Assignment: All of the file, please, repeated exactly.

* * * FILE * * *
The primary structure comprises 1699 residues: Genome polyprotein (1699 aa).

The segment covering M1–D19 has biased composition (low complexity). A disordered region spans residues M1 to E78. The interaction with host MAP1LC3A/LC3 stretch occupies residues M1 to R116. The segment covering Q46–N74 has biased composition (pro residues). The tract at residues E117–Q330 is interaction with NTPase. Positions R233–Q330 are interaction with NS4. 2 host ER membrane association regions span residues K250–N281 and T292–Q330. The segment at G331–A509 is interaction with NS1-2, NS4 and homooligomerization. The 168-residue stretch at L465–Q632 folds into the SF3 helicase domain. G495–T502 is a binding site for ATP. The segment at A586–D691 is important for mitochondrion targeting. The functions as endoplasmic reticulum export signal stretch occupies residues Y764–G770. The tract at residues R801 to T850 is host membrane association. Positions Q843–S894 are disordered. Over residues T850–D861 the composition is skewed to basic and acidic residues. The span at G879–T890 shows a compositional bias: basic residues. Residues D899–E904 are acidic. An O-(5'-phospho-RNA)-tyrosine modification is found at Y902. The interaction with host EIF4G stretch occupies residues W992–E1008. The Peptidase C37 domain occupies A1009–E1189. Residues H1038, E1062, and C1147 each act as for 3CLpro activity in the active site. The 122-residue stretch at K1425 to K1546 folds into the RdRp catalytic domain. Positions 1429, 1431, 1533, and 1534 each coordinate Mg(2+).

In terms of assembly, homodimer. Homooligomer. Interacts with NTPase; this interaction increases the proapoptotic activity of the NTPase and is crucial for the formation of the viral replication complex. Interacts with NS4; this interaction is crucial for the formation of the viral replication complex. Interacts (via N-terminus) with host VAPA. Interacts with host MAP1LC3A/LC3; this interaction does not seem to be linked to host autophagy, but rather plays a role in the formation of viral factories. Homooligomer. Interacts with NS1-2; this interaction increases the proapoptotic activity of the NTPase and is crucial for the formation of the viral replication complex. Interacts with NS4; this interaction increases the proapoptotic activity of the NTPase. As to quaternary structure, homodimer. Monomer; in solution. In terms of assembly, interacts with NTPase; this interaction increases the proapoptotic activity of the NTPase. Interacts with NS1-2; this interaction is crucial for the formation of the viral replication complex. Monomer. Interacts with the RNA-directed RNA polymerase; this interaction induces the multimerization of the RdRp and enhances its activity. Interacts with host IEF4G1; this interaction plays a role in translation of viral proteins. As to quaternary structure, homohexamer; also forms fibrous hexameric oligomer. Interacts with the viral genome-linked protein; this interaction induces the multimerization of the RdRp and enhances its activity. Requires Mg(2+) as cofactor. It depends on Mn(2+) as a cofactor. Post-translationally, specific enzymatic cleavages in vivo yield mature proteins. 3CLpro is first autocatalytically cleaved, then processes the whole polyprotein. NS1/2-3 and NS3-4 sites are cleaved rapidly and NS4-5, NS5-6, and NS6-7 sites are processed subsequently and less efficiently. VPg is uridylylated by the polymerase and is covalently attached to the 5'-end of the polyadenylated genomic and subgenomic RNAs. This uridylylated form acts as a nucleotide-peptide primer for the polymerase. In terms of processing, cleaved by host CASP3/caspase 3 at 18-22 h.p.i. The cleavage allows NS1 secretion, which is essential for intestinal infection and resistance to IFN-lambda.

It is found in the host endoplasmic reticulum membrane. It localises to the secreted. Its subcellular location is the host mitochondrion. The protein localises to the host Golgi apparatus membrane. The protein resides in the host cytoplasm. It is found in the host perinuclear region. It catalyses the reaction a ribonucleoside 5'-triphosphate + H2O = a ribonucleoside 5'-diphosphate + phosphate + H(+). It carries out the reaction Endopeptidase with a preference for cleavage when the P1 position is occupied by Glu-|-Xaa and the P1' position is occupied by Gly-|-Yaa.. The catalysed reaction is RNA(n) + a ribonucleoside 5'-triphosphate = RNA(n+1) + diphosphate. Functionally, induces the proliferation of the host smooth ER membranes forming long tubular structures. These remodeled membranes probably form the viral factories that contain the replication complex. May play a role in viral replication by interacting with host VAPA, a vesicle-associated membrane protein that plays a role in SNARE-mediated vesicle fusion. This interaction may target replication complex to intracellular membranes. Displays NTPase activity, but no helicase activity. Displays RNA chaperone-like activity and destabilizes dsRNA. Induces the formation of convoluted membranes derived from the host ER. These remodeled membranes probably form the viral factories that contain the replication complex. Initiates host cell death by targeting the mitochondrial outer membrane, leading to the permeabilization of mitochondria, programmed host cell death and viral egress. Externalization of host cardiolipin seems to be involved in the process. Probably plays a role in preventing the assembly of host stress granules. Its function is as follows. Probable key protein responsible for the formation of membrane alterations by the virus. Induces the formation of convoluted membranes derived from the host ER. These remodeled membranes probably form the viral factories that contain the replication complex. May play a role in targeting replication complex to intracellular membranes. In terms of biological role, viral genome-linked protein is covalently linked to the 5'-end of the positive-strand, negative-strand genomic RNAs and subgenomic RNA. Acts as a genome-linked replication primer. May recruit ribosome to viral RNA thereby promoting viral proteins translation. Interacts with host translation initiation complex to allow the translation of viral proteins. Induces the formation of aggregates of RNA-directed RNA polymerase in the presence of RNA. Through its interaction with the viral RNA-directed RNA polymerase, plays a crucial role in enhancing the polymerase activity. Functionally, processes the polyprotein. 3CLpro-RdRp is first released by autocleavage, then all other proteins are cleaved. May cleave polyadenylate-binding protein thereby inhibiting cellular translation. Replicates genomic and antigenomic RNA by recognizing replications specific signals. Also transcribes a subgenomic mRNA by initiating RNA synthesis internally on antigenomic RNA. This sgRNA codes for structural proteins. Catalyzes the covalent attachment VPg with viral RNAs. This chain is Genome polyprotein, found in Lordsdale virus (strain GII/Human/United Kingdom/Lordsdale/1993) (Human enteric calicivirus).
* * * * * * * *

The primary structure comprises 1699 residues: Genome polyprotein (1699 aa).

The segment covering M1–D19 has biased composition (low complexity). A disordered region spans residues M1 to E78. The interaction with host MAP1LC3A/LC3 stretch occupies residues M1 to R116. The segment covering Q46–N74 has biased composition (pro residues). The tract at residues E117–Q330 is interaction with NTPase. Positions R233–Q330 are interaction with NS4. 2 host ER membrane association regions span residues K250–N281 and T292–Q330. The segment at G331–A509 is interaction with NS1-2, NS4 and homooligomerization. The 168-residue stretch at L465–Q632 folds into the SF3 helicase domain. G495–T502 is a binding site for ATP. The segment at A586–D691 is important for mitochondrion targeting. The functions as endoplasmic reticulum export signal stretch occupies residues Y764–G770. The tract at residues R801 to T850 is host membrane association. Positions Q843–S894 are disordered. Over residues T850–D861 the composition is skewed to basic and acidic residues. The span at G879–T890 shows a compositional bias: basic residues. Residues D899–E904 are acidic. An O-(5'-phospho-RNA)-tyrosine modification is found at Y902. The interaction with host EIF4G stretch occupies residues W992–E1008. The Peptidase C37 domain occupies A1009–E1189. Residues H1038, E1062, and C1147 each act as for 3CLpro activity in the active site. The 122-residue stretch at K1425 to K1546 folds into the RdRp catalytic domain. Positions 1429, 1431, 1533, and 1534 each coordinate Mg(2+).

In terms of assembly, homodimer. Homooligomer. Interacts with NTPase; this interaction increases the proapoptotic activity of the NTPase and is crucial for the formation of the viral replication complex. Interacts with NS4; this interaction is crucial for the formation of the viral replication complex. Interacts (via N-terminus) with host VAPA. Interacts with host MAP1LC3A/LC3; this interaction does not seem to be linked to host autophagy, but rather plays a role in the formation of viral factories. Homooligomer. Interacts with NS1-2; this interaction increases the proapoptotic activity of the NTPase and is crucial for the formation of the viral replication complex. Interacts with NS4; this interaction increases the proapoptotic activity of the NTPase. As to quaternary structure, homodimer. Monomer; in solution. In terms of assembly, interacts with NTPase; this interaction increases the proapoptotic activity of the NTPase. Interacts with NS1-2; this interaction is crucial for the formation of the viral replication complex. Monomer. Interacts with the RNA-directed RNA polymerase; this interaction induces the multimerization of the RdRp and enhances its activity. Interacts with host IEF4G1; this interaction plays a role in translation of viral proteins. As to quaternary structure, homohexamer; also forms fibrous hexameric oligomer. Interacts with the viral genome-linked protein; this interaction induces the multimerization of the RdRp and enhances its activity. Requires Mg(2+) as cofactor. It depends on Mn(2+) as a cofactor. Post-translationally, specific enzymatic cleavages in vivo yield mature proteins. 3CLpro is first autocatalytically cleaved, then processes the whole polyprotein. NS1/2-3 and NS3-4 sites are cleaved rapidly and NS4-5, NS5-6, and NS6-7 sites are processed subsequently and less efficiently. VPg is uridylylated by the polymerase and is covalently attached to the 5'-end of the polyadenylated genomic and subgenomic RNAs. This uridylylated form acts as a nucleotide-peptide primer for the polymerase. In terms of processing, cleaved by host CASP3/caspase 3 at 18-22 h.p.i. The cleavage allows NS1 secretion, which is essential for intestinal infection and resistance to IFN-lambda.

It is found in the host endoplasmic reticulum membrane. It localises to the secreted. Its subcellular location is the host mitochondrion. The protein localises to the host Golgi apparatus membrane. The protein resides in the host cytoplasm. It is found in the host perinuclear region. It catalyses the reaction a ribonucleoside 5'-triphosphate + H2O = a ribonucleoside 5'-diphosphate + phosphate + H(+). It carries out the reaction Endopeptidase with a preference for cleavage when the P1 position is occupied by Glu-|-Xaa and the P1' position is occupied by Gly-|-Yaa.. The catalysed reaction is RNA(n) + a ribonucleoside 5'-triphosphate = RNA(n+1) + diphosphate. Functionally, induces the proliferation of the host smooth ER membranes forming long tubular structures. These remodeled membranes probably form the viral factories that contain the replication complex. May play a role in viral replication by interacting with host VAPA, a vesicle-associated membrane protein that plays a role in SNARE-mediated vesicle fusion. This interaction may target replication complex to intracellular membranes. Displays NTPase activity, but no helicase activity. Displays RNA chaperone-like activity and destabilizes dsRNA. Induces the formation of convoluted membranes derived from the host ER. These remodeled membranes probably form the viral factories that contain the replication complex. Initiates host cell death by targeting the mitochondrial outer membrane, leading to the permeabilization of mitochondria, programmed host cell death and viral egress. Externalization of host cardiolipin seems to be involved in the process. Probably plays a role in preventing the assembly of host stress granules. Its function is as follows. Probable key protein responsible for the formation of membrane alterations by the virus. Induces the formation of convoluted membranes derived from the host ER. These remodeled membranes probably form the viral factories that contain the replication complex. May play a role in targeting replication complex to intracellular membranes. In terms of biological role, viral genome-linked protein is covalently linked to the 5'-end of the positive-strand, negative-strand genomic RNAs and subgenomic RNA. Acts as a genome-linked replication primer. May recruit ribosome to viral RNA thereby promoting viral proteins translation. Interacts with host translation initiation complex to allow the translation of viral proteins. Induces the formation of aggregates of RNA-directed RNA polymerase in the presence of RNA. Through its interaction with the viral RNA-directed RNA polymerase, plays a crucial role in enhancing the polymerase activity. Functionally, processes the polyprotein. 3CLpro-RdRp is first released by autocleavage, then all other proteins are cleaved. May cleave polyadenylate-binding protein thereby inhibiting cellular translation. Replicates genomic and antigenomic RNA by recognizing replications specific signals. Also transcribes a subgenomic mRNA by initiating RNA synthesis internally on antigenomic RNA. This sgRNA codes for structural proteins. Catalyzes the covalent attachment VPg with viral RNAs. This chain is Genome polyprotein, found in Lordsdale virus (strain GII/Human/United Kingdom/Lordsdale/1993) (Human enteric calicivirus).